In the epistemic frame of the biocultural turn and of the neuroaesthetics, we have developed neurohermeneutics as an approach to literature that aims at contributing to the current debate about the linkage between literary, cognitive and neuroscientific studies, focusing on the relationship between mindbrain processes mirrored in the formal features of the text and the strategies activated by the author in a text in order to guide the reader in imagining, emotionally feeling and cognitively getting meanings out of the literary experience. The aim of the neurohermeneutical approach is to grasp and describe phenomenologically the mirroring process between the two extremes of the literary experience, i.e. the writer’s creative process as it is mirrored in the formal features of the literary work and the reader’s imaginative reconfiguration of the text, and what they share in common. The reader revives the mental imaginative processes of the author by creating his/her unrepeatable individual experiences of the text and subjectively redesigning it in an endless loop of features that trigger the imagination and its creative potential both while writing and by reading literature.
Abramo, F., Gambino, R., & Pulvirenti, G. (2017). Cognitive literary anthropology and neurohermeneutics. A theoretical proposal, Enthymema, 8, 44–62.
Beer, R. D. (2003). The dynamics of active categorical perception in an evolved model agent. Adaptive Behavior, 11(4), 209–243.
Bortolussi, M., & Dixon, P. (2003). Psychonarratology: Foundations for the Empirical Study of Literary Response. Cambridge: Cambridge University Press.
Caruana F., & Viola, M. (2018). Come funzionano le emozioni: Da Darwin alle neuroscienze. Bologna: Milano.
Chatterjee, A. (2014). The Aesthetic Brain: How we Evolved to Desire Beauty and Enjoy Art. New York: Oxford University Press.
Chatterjee, A., & Vartanian, O. (2014). Neuroaesthetics. Trends in Cognitive Sciences 18, 7, 370–375.
Crane, M. T., & Richardson, A. (1999). Literary studies and cognitive science: toward a new interdisciplinarity. Mosaic, 32(2), 123–140.
Cuccio V. et. al. (2013). Metafore che risuonano. Linguaggio e corpo tra filosofia e neuroscienze. EC. Rivista dell’Associazione Italiana Studi Semiotici, 7 (17): 69–74.
Damasio, A. (2010). Self Comes to Mind: Constructing the Conscious Brain. New York/Toronto: Pantheon Books.
Edelman, G. (2007). Seconda natura. Scienza del cervello e conoscenza umana. Milano: Raffaello Cortina Editore.
Esrock, E. J. (1994). The Reader’s Eye: Visual Imaging as Reader Response. Baltimore, MD: Johns Hopkins University Press.
Fauconnier G., & Turner M. (2002). The Way We Think: Conceptual Blending and the Mind’s Hidden Complexities. New York: Basic Books.
Fludernik, M. (1993). The Fictions of Language and the Languages of Fiction. The Linguistic Representation of Speech and Consciousness. London/New York: Routledge.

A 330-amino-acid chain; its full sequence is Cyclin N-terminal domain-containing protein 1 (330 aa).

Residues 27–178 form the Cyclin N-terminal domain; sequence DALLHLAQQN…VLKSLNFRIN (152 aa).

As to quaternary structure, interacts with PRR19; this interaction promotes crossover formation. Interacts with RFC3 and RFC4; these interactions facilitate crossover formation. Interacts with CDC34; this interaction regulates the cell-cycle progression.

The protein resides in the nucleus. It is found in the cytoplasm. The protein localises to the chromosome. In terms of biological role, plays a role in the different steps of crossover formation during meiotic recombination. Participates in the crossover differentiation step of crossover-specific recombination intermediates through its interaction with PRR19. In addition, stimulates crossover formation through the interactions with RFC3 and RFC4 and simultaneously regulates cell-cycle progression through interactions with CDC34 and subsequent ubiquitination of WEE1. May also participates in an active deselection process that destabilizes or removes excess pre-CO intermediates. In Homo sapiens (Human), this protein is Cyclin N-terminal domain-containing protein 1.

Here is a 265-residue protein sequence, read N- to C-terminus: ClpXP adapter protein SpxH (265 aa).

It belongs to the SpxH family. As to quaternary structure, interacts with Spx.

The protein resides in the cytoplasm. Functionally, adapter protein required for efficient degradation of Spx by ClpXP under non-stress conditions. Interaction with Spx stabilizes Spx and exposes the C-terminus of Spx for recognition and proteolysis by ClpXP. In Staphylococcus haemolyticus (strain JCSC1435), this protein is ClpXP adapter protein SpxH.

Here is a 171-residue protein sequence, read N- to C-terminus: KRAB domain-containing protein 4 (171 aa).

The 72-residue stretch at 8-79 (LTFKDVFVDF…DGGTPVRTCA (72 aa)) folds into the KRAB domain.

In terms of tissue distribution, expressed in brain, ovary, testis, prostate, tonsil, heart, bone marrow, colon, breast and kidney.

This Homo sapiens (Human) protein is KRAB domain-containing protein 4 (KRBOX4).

Fludernik, M. (2006). An Introduction to Narratology. London/New York: Routledge.
Freedberg, D., & Gallese, V. (2007) Motion, emotion and empathy in aesthetic experience. Trends in Cognitive Sciences, 11.5, 197-202.
Freeman, M. (1995). Metaphor making meaning. Dickinson’s conceptual universe. Journal of Pragmatics, 24, 643–666.
Freeman, M. (2007). Cognitive Linguistic Approaches to Literary Studies. State of the art in Cognitive Poetics. In D. Geeraerts, H. Cuyckens (Ed.), The Oxford Handbook of Cognitive Linguistics (pp. 1175–1202). Oxford University Press, Oxford/New York.
Gallese V. (2004). Embodied simulation: From Neurons to Phenomenal Experience. Phenomenology and the Cognitive Sciences, 4(1), 23–48.
Gallese, V. (2005). Embodied Simulation: From Neurons to Phenomenal Experience. Phenomenology and the Cognitive Sciences, 4(1), 23–48.
Gallese, V. (2007). Before and below Theory of Mind: Embodied Simulation and the Neural Correlates of Social Cognition. Philosophical Transactions of the Royal Society of London - B Biological Sciences, 362. 1480, 659–669.
Gallese, V. (2008). Mirror neurons and the social nature of language: The neural exploitation hypothesis. Social Neuroscience, 3, 317–333.
Gallese, V. (2009). Motor abstraction: A neuroscientific account of how action goals and intentions are mapped and understood. Psychological Research, 73(4), 486–498.
Gallese, V. (2011) Embodied simulation theory: Imagination and memory. Neuropsychoanalysis, 13(2), 196–200.
Gallese, V. (2012). Aby Warburg and the dialogue among aesthetics, biology and physiology. Ph, 2, 48–62.
Gallese, V. (2014). Bodily Selves in Relation: Embodied simulation as second-person perspective on intersubjectivity. Philosophical Transactions of the Royal Society B, 369, 20130177.
Gallese, V. (2016). Finding the body in the brain. From Simulation Theory to Embodied Simulation. In H. Kornblith, & B. McLaughlin (Ed.), Alvin Goldman and his Critics (pp. 297–317). New York: Blackwell.
Gallese V. (2017). Visions of the body: Embodied simulation and aesthetic experience. Aisthesis, 1(1), 41–50.
Gallese V. (2018). The power of images: A view from the brain-body. Phenomenology and Mind, 14, 70–79.
Gallese, V., Rochat, M., Cossu, G., & Sinigaglia, C. (2009). Motor cognition and its role in the phylogeny and ontogeny of action understanding. Developmental Psychology, 45, 103–113.
Gallese, V., & Sinigaglia, C. (2011). What is so special with embodied simulation. Trends in Cognitive Sciences, 15(11), 512–519.
Gallese V., & Cuccio, V. (2015). The paradigmatic body. Embodied simulation, intersubjectivity and the bodily self. In T. Metzinger, & J. M. Windt (Ed.), Open MIND. (pp. 1–23). Frankfurt: MIND Group.
Gallese V., & Guerra M. (2015). Lo Schermo Empatico: Cinema e Neuroscienze. Milan:o Raffaello Cortina Editore.
Gambino R., & Pulvirenti G. (2012). Nello specchio delle parole: Proserpina e Ifigenia Una lettura neurocognitiva di due figure del mito classico nell’opera di Goethe. Studi germanici. 1, 193–235.
Gambino R., & Pulvirenti G. (2013). Imagination as poetics of cognition. Enthymema, 8, 83–95.
Gambino, R., & Pulvirenti, G. (2014). Immaginazione come poetica della cognizione: Faust nel Regno delle Madri. In S. Calabrese, S. Ballerio (Ed.), Linguaggio, letteratura e scienze neurocognitive. (pp. 128–168) Milano LEDIpublishing.
Gambino, R., & Pulvirenti, G. (2015a). Leggere Goethe al tempo delle neuroscienze: l’immaginazione e la sua rappresentazione poetica. Cultura tedesca, 161–194.